Founded at Kent State College, May, 1930 



OFFICERS 



President 

Vice-President 

Secretary 

Treasurer 

Editor 



Faculty Advisor 



Seniors: 

Marjory Brigstock 
Velma Rood 
Eleanor Stone 



Freshmen: 

Dorothy Espenchied 
Faith Spellman 
Josephine Taft 



Eleanor Stone 

Marjorie Deisman 

Elsie Crewson 

Clara Seymour 

- Marjorie Brigstock 

Doris Bob Kinneman 



ACTIVE 
Sophomores: 

Albert Clark 
Elsie Crewson 
Marjorie Deisman 

PLEDGES 
Sophomores: 

Ruth Apley 
Ethel Etling 
Velma de Ford 
Ruth Watkins 



Helen Derr 
Anna Hunyady 
Mardella Near 
Clara Seymour 

Juniors: 

LUCILE EwELL 

Alice Hinds 

Seniors: 

Frances Tyler 
Catherine Walker 



PATRONS AND PATRONESSES 
Mr. and Mrs. Fred Musseliman Dr. and Mrs. A. W. Stewart 




184 





185 



Backword 



The Editors of this book wish to present it with the sincere belief 
that it. in some measure, mirrors the activities of the college. The 
various organizations will doubtless find much to criticise. The vari- 
ous departments will find much upon which to base unfavorable agita- 
tion. No group will feel that it has been given due consideration and 
respect. But all this is of little import. 

The book was planned to apportion the pages as they deserve ap- 
portionment: not with the view of favoring one group or one class, but 
with the idea of presenting the campus life in its true proportions. 

The editors hope that in future years, the various factions of the 
college v\ill withhold selfish motives and strive to assist in the pro- 
duction of a truh' good book. 



f EATLCES 



^ 



"x: 




:7 



'y 



-y 



186 





AXINt MOORE- 



188 






189 




190 



\ 




H 


\ 


Huv -^ — * V 


A^^9 


\_ 




1 





HLtANORSrONt 

d BfcST STUDENT 




191 




192 




iSS!«S5^ 





193 





CO^-ltlDX 





194 




WINTER 

Hits The 

CAMPUS 







195 




196 





GANIPIUS 
CIW^^IPAGTIEIPS 




^/l 




197 




198 






199 



College Calendar 



SEPTEMBER 

26th — Freshman register and take entrance tests. 

27th — Formal registration for freshman. Dean Verder lectures 

freshman women. 
28th — Vesper service under Dr. Engleman and Mr. Rumold. 
29th — Upper classmen register. 
30th — All classes meet. Football team guests of Kent Rotary at 

luncheon. 

OCTOBER 

1st — Y. W. C. A. holds picnic for freshman women. First issue 
of Kent Stater. 

3rd — Reception and dance for student body in gym. Mt. Union 
defeats Kent at Alliance, 18-6. 

6th — W. A. A. meeting in the gym — Moulton hall election. 

7th — Pledges begin to assume the angle.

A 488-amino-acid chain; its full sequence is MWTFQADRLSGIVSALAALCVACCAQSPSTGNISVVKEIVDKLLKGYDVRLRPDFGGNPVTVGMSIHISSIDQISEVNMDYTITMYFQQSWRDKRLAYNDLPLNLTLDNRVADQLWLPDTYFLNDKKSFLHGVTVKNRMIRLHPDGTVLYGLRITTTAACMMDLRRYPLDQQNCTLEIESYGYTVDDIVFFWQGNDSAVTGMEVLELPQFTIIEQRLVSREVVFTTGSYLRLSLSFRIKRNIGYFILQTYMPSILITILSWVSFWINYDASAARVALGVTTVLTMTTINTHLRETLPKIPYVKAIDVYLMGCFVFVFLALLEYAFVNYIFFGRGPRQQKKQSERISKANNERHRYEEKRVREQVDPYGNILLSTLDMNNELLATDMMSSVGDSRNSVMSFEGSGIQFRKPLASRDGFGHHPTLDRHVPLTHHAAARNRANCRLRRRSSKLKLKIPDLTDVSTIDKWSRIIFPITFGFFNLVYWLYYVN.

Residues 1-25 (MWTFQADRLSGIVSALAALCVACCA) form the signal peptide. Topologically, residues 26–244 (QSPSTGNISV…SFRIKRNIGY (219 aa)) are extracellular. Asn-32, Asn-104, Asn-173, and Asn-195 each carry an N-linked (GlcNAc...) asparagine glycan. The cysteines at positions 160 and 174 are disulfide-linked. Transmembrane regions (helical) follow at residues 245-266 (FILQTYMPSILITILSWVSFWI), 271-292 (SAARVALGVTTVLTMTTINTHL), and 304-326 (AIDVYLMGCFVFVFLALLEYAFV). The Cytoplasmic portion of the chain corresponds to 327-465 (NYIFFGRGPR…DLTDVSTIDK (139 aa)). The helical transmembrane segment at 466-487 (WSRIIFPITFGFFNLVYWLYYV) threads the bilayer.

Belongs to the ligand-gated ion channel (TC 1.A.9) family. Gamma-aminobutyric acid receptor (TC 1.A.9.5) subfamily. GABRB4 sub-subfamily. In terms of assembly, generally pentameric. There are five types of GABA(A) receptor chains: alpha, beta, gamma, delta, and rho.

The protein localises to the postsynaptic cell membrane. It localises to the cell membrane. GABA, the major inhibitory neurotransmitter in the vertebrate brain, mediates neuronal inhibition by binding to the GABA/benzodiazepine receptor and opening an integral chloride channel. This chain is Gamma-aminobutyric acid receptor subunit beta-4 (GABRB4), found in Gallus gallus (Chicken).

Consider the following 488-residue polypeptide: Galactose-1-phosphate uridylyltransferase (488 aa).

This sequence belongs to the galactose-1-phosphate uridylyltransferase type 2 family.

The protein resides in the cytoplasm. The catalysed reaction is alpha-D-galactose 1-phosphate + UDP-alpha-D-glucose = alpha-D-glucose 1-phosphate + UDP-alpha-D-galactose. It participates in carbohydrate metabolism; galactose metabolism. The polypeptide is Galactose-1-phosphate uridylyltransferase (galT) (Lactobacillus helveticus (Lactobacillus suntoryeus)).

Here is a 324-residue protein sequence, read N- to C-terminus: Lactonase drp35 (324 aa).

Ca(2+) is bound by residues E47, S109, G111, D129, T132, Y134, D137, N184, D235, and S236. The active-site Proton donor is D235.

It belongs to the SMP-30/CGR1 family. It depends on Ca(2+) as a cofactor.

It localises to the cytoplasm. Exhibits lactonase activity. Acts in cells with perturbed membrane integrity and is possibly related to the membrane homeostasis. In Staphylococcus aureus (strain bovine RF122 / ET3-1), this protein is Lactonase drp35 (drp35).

6th — Reception and dance for student body in gym. Mt. Union 
defeats Kent 

8th— Big and Little Sister tea at Moulton. Y. W. C. A. meets. 

9th — Pep meeting and snake dance. Coach Wagoner speaks. 
10th — Faculty Club meets at Moulton. 
11th — Akron defeats Kent at Akron 12-6. 
13th — Men's Faculty Club meets at Franklin Hotel. 
14th — W. A. A. meets. Dean Verner lectures women participating 

in outside work. 
16th — Freshman Flouse Mothers party at Moulton. 
18th — Open house at Moulton. Kent loses to Case at Cleveland 6-0. 
20th — College Social Committee meets. 
21st — Social Dancing begins with a bang. 
22nd — First Assembly. Women's league meets. 
23rd — Sororities now rushing the babes. 
25th — Ashland ties Kent here 0-0. 
27th — Kent State Council meets. 
28th — Assembly. Governor Cooper speaks. Debate team meets. 

Burr staff meets. 
29th — Dean Verder starts series of freshman talks. Moulton Hall 

party. Intramurals start. 
30th — Fraternity men not on speaking terms. 
31st — NEOTA in Cleveland. Hot dawg! No skool. 
So endeth the first lesson. 



200 



Drugs Candy 



"Everything You Expect" 

In a 
MODERN 

DRUG STORE 

at 

HALE B. THOMPSON'S 

REGISTERED PHARMACIST 

Corner Main and Water Streets 

Telephones 150—151 



Magazines Stationery i 

J 

When patronising Advertisers it will pay you to mention The Chestnut Burr 

201 



NOVEMBER 

1st — Kent beats Hiram 6-0. Team hauls Gamma farmers away. 
2nd — Somebody died. 
3rd — Band practice. 

4th — Miss Sublette in hospital tor ear treatment. 
5th — Pan-Hellenic meets. Girls bowl. 
6th — Kent Stater out. Two men hurt in rush. 
7th — Football laddies leave on fatal trip to Columbus. 
8th— Kent 26, Capitol 0. Hot Hooves! 
10th — Trustees meet. 
11th — Class elections. Dirty work begins. No afternoon classes. 

Armistice day. Thank God for that. 
12th — 'Nother Stater edition. 
13th — Nothing doing. 

Doctor Stewart goes swimming with Dean Manchester. 
14th — Pep meeting, 
l^th — Kent 14, Defiance 7. Home-coming game. 

Kent Stater issues extra. 
17th — Faculty Club meets. 
18th — Debate squad meets. Strong wind. 
19th — Lowry Hall party. 
20th — Faculty women hold supper party. 
21st — All-College dance in gym. No liquor! 
22nd — Alpha Psi Omega luncheon in Cleveland. 
24th — Debate team defeats Akron University. 
26th — Assembly. 
29th — Dance orgy at Moulton. 

When repairing old oil lamps always save the old wicks. 
They make excellent pipe cleaners or shoe laces. Adver- 
tisement.